The relationship between the work environment and sexual health issues is a taboo topic in the United States and most countries. The employee assistance professional, however, needs a basic understanding of sexual health to address clients' concerns and provide appropriate assessment and referral services.
Consider the following: It is estimated that approximately 3-6 percent of the U.S. population struggles with sexual compulsivity/addiction behavior problems (sash.net). The use of the Internet at work for virtual sex is well documented (Cooper 2002), while the rise of social networking to cope with loneliness highlights the striving for human connection (Hu 2008). One in four women and one in six men report some type of sexual assault in their lifetime (Elliot, Mok and Briere 2004). Meanwhile, the increasing use of erectile dysfunction medications by both men and women underscores the importance of sexual health concerns for clients.
Taken together, these data suggest that sexual health issues are significant. Furthermore, most researchers believe these statistics actually underreport the incidence of sexual health concerns.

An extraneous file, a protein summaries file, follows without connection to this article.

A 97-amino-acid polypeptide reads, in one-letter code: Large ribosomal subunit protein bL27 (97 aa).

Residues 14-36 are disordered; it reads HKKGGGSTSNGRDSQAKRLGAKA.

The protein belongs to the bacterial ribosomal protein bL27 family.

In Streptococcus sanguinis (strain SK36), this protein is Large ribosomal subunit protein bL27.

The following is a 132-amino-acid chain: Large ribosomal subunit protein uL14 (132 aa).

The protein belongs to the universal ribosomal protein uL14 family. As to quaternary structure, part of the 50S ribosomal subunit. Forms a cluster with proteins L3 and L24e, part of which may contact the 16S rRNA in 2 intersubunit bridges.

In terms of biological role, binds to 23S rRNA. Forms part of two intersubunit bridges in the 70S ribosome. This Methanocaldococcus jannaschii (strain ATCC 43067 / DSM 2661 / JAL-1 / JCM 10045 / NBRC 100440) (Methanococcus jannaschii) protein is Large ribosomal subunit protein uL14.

When faced with a sexual health issue, accurate conceptualization and awareness are important for appropriate treatment and care. It is not expected that the EA professional will provide these services; however, the quality and effectiveness of any referral can be improved by an awareness and assessment of sexual health issues.
DEFINING AND CREATING SEXUAL HEALTH
The field of sexology has been engaged in an ongoing discussion for the past 25 years to define sexual health (see Edwards 2004). If EA professionals are to conceptualize sexual health, it is important that they have a working understanding and definition of it.
The World Health Organization (2002) published a definition that highlights the multi-dimensional nature of sexual health. Sexual health, according to WHO, is a "... state of physical, emotional, mental and …